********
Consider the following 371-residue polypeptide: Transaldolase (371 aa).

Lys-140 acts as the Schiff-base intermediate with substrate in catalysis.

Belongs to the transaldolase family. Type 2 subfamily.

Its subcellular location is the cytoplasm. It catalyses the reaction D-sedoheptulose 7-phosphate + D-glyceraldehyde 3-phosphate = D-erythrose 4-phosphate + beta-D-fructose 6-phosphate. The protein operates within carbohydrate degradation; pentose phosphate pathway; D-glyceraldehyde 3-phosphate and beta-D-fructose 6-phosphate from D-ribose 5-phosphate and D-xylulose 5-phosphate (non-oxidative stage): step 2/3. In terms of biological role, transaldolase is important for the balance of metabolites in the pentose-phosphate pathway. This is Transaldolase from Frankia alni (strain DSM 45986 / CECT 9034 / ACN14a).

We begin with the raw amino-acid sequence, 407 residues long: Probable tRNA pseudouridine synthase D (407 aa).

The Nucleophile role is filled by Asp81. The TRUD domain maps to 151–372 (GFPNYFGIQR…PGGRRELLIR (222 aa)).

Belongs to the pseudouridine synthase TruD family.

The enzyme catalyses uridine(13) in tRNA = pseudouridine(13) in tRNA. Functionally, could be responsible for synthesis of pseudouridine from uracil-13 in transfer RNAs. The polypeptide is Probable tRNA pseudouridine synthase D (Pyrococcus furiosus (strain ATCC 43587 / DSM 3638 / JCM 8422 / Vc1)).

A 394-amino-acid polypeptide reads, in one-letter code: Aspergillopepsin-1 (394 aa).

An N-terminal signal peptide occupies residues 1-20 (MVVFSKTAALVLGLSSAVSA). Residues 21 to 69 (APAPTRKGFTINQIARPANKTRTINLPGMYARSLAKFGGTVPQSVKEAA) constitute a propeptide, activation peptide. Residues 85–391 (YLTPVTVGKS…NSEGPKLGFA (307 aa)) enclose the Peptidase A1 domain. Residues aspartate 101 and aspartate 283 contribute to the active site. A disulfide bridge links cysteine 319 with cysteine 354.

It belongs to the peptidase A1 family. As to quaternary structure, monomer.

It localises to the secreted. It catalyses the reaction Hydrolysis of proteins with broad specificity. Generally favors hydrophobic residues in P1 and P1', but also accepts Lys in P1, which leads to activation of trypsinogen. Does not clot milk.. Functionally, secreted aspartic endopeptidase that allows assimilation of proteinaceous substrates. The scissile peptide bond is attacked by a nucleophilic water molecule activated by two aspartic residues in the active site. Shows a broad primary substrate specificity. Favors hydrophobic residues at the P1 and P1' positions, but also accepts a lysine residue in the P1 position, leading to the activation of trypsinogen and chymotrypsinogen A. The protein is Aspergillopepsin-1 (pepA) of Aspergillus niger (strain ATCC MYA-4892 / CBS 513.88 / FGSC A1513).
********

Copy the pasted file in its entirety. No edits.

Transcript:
Consider the following 371-residue polypeptide: Transaldolase (371 aa).

Lys-140 acts as the Schiff-base intermediate with substrate in catalysis.

Belongs to the transaldolase family. Type 2 subfamily.

Its subcellular location is the cytoplasm. It catalyses the reaction D-sedoheptulose 7-phosphate + D-glyceraldehyde 3-phosphate = D-erythrose 4-phosphate + beta-D-fructose 6-phosphate. The protein operates within carbohydrate degradation; pentose phosphate pathway; D-glyceraldehyde 3-phosphate and beta-D-fructose 6-phosphate from D-ribose 5-phosphate and D-xylulose 5-phosphate (non-oxidative stage): step 2/3. In terms of biological role, transaldolase is important for the balance of metabolites in the pentose-phosphate pathway. This is Transaldolase from Frankia alni (strain DSM 45986 / CECT 9034 / ACN14a).

We begin with the raw amino-acid sequence, 407 residues long: Probable tRNA pseudouridine synthase D (407 aa).

The Nucleophile role is filled by Asp81. The TRUD domain maps to 151–372 (GFPNYFGIQR…PGGRRELLIR (222 aa)).

Belongs to the pseudouridine synthase TruD family.

The enzyme catalyses uridine(13) in tRNA = pseudouridine(13) in tRNA. Functionally, could be responsible for synthesis of pseudouridine from uracil-13 in transfer RNAs. The polypeptide is Probable tRNA pseudouridine synthase D (Pyrococcus furiosus (strain ATCC 43587 / DSM 3638 / JCM 8422 / Vc1)).

A 394-amino-acid polypeptide reads, in one-letter code: Aspergillopepsin-1 (394 aa).

An N-terminal signal peptide occupies residues 1-20 (MVVFSKTAALVLGLSSAVSA). Residues 21 to 69 (APAPTRKGFTINQIARPANKTRTINLPGMYARSLAKFGGTVPQSVKEAA) constitute a propeptide, activation peptide. Residues 85–391 (YLTPVTVGKS…NSEGPKLGFA (307 aa)) enclose the Peptidase A1 domain. Residues aspartate 101 and aspartate 283 contribute to the active site. A disulfide bridge links cysteine 319 with cysteine 354.

It belongs to the peptidase A1 family. As to quaternary structure, monomer.

It localises to the secreted. It catalyses the reaction Hydrolysis of proteins with broad specificity. Generally favors hydrophobic residues in P1 and P1', but also accepts Lys in P1, which leads to activation of trypsinogen. Does not clot milk.. Functionally, secreted aspartic endopeptidase that allows assimilation of proteinaceous substrates. The scissile peptide bond is attacked by a nucleophilic water molecule activated by two aspartic residues in the active site. Shows a broad primary substrate specificity. Favors hydrophobic residues at the P1 and P1' positions, but also accepts a lysine residue in the P1 position, leading to the activation of trypsinogen and chymotrypsinogen A. The protein is Aspergillopepsin-1 (pepA) of Aspergillus niger (strain ATCC MYA-4892 / CBS 513.88 / FGSC A1513).